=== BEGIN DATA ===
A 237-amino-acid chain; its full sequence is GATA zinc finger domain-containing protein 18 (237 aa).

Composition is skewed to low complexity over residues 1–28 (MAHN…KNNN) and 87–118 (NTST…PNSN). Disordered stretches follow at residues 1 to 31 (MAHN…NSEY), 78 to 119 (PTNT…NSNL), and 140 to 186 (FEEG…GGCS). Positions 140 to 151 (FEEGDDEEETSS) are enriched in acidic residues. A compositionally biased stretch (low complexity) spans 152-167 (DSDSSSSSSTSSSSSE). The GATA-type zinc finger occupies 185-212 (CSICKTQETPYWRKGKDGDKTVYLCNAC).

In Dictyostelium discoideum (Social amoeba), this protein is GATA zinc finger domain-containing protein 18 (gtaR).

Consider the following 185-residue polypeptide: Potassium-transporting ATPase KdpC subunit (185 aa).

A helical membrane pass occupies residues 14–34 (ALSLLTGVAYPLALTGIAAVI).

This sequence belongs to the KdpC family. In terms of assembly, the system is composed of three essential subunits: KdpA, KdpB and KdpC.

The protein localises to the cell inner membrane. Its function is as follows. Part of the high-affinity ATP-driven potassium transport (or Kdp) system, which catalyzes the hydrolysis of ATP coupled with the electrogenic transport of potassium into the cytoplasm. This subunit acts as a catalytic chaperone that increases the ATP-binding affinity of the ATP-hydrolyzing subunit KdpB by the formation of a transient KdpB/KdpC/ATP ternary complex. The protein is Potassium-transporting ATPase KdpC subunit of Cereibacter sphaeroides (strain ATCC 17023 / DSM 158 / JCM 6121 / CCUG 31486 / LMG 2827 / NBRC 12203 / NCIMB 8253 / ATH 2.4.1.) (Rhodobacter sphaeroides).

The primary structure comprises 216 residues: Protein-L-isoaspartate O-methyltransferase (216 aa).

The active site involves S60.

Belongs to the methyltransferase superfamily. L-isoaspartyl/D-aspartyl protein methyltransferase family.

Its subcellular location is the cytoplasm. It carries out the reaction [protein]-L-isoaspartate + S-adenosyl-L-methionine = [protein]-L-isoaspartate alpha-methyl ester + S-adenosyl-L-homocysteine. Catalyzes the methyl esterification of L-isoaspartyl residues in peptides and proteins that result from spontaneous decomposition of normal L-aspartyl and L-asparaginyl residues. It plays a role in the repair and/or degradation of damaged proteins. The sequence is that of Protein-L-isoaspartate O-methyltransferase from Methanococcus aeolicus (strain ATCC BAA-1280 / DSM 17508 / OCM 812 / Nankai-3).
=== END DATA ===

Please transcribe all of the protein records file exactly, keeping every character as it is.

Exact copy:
A 237-amino-acid chain; its full sequence is GATA zinc finger domain-containing protein 18 (237 aa).

Composition is skewed to low complexity over residues 1–28 (MAHN…KNNN) and 87–118 (NTST…PNSN). Disordered stretches follow at residues 1 to 31 (MAHN…NSEY), 78 to 119 (PTNT…NSNL), and 140 to 186 (FEEG…GGCS). Positions 140 to 151 (FEEGDDEEETSS) are enriched in acidic residues. A compositionally biased stretch (low complexity) spans 152-167 (DSDSSSSSSTSSSSSE). The GATA-type zinc finger occupies 185-212 (CSICKTQETPYWRKGKDGDKTVYLCNAC).

In Dictyostelium discoideum (Social amoeba), this protein is GATA zinc finger domain-containing protein 18 (gtaR).

Consider the following 185-residue polypeptide: Potassium-transporting ATPase KdpC subunit (185 aa).

A helical membrane pass occupies residues 14–34 (ALSLLTGVAYPLALTGIAAVI).

This sequence belongs to the KdpC family. In terms of assembly, the system is composed of three essential subunits: KdpA, KdpB and KdpC.

The protein localises to the cell inner membrane. Its function is as follows. Part of the high-affinity ATP-driven potassium transport (or Kdp) system, which catalyzes the hydrolysis of ATP coupled with the electrogenic transport of potassium into the cytoplasm. This subunit acts as a catalytic chaperone that increases the ATP-binding affinity of the ATP-hydrolyzing subunit KdpB by the formation of a transient KdpB/KdpC/ATP ternary complex. The protein is Potassium-transporting ATPase KdpC subunit of Cereibacter sphaeroides (strain ATCC 17023 / DSM 158 / JCM 6121 / CCUG 31486 / LMG 2827 / NBRC 12203 / NCIMB 8253 / ATH 2.4.1.) (Rhodobacter sphaeroides).

The primary structure comprises 216 residues: Protein-L-isoaspartate O-methyltransferase (216 aa).

The active site involves S60.

Belongs to the methyltransferase superfamily. L-isoaspartyl/D-aspartyl protein methyltransferase family.

Its subcellular location is the cytoplasm. It carries out the reaction [protein]-L-isoaspartate + S-adenosyl-L-methionine = [protein]-L-isoaspartate alpha-methyl ester + S-adenosyl-L-homocysteine. Catalyzes the methyl esterification of L-isoaspartyl residues in peptides and proteins that result from spontaneous decomposition of normal L-aspartyl and L-asparaginyl residues. It plays a role in the repair and/or degradation of damaged proteins. The sequence is that of Protein-L-isoaspartate O-methyltransferase from Methanococcus aeolicus (strain ATCC BAA-1280 / DSM 17508 / OCM 812 / Nankai-3).